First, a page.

A German couple were taken to court and sentenced after they created a Facebook group that criticised migrants and the government’s mass migration policy.
The couple, who live in the German town of Vierkirchen, stood accused of inciting hatred toward migrants via the Facebook group that the pair had created called the “Anti-refugee movement” (AFB). The group is said, by the court, to have been a clear incitement against migrants and as a result both 27-year-old Peter M. and his 26-year-old wife Melanie M. were found guilty of hate speech, Merkur reports.
The statements on the Facebook group did not seem to contain anything overtly nationalistic or Nazi-inspired, but rather expressed deep concern about the situation in Germany relating to mass migration.
According to the court, the page, which has been taken down, in its first post stated: “The war and economic refugees are flooding our country. They bring terror, fear, sorrow. They rape our women and put our children at risk,” which along with a German flag as the groups profile photo, was enough to bring the couple to court for hate speech.
The group amassed around 900 followers in the two months that it was active. The beginning of the end for the group happened when a user reported the page to Facebook, who have been upfront about cooperating with the German government in censoring speech they deem as critical of migrants.
The Facebook user who reported the page took a further step and reported it to their local police station in Lübeck whereupon police were able to ascertain that the administrator of the page lived in Vierkirchen and handed the investigation over to the local police.
At the trial, Peter M. defended his remarks online and said: “One can not even express a critical opinion of refugees without getting labelled as a Nazi. I wanted to create a discussion forum where you can speak your mind about refugees.” Peter M. talked about how, in his role as an administrator of the group, he would weed out any pro-Nazi or radical remarks and delete such posts but since Facebook had deleted the page he couldn’t present the evidence to the court.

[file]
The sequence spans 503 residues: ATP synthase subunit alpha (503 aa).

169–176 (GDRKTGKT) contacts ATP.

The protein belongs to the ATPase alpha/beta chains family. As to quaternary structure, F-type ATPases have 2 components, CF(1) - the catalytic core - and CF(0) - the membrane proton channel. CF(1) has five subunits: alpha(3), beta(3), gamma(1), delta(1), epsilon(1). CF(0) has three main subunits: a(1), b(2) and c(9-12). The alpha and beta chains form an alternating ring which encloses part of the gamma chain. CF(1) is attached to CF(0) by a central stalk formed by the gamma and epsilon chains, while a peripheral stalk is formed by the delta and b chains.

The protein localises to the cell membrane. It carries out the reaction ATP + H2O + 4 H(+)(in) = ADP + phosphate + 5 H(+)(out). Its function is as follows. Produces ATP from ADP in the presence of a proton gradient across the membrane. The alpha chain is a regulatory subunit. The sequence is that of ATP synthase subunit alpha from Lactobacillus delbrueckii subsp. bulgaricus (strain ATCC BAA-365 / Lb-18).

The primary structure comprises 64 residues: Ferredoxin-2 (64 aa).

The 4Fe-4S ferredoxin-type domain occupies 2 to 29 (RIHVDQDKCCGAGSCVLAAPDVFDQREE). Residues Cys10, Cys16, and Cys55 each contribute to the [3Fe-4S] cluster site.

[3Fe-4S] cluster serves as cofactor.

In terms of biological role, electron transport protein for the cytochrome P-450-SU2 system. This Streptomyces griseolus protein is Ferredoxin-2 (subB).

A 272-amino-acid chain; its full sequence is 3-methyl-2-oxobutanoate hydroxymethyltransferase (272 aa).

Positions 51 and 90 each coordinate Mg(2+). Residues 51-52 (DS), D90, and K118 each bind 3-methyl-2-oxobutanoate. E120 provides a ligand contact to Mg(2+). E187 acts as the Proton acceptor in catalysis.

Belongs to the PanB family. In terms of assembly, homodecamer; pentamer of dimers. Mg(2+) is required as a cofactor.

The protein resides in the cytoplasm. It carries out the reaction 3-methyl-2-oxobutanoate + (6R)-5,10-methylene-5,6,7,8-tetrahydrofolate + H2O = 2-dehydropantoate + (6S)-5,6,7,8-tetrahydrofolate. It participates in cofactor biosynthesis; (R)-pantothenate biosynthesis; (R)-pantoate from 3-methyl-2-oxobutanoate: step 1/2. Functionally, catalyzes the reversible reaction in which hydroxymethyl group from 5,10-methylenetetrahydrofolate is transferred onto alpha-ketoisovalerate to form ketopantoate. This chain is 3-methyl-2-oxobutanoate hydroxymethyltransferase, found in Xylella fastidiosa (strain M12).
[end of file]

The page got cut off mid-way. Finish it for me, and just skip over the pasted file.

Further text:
The judge in the case was unforgiving in his verdict on the site saying that “the description of the group is a series of generalisations with a clear right-wing background”. After sentencing Peter M. to a nine month suspended prison sentence and his wife to a fine of €1,200 the judge said: “I hope you understand the seriousness of the situation. If you sit in front of me again, you will end up in jail.”
The case bears similarities to other cases where Facebook and the German government have shut down pages critical of migrants. A 16-year-old girl who complained that she feared for her safety in a video posted to Facebook had her page taken down, and police in Berlin raided the apartments of several Facebook and Twitter users for their anti-migrant comments online. PEGIDA leader Lutz Bachmann was also taken to court over comments he made on Facebook and found guilty of hate speech.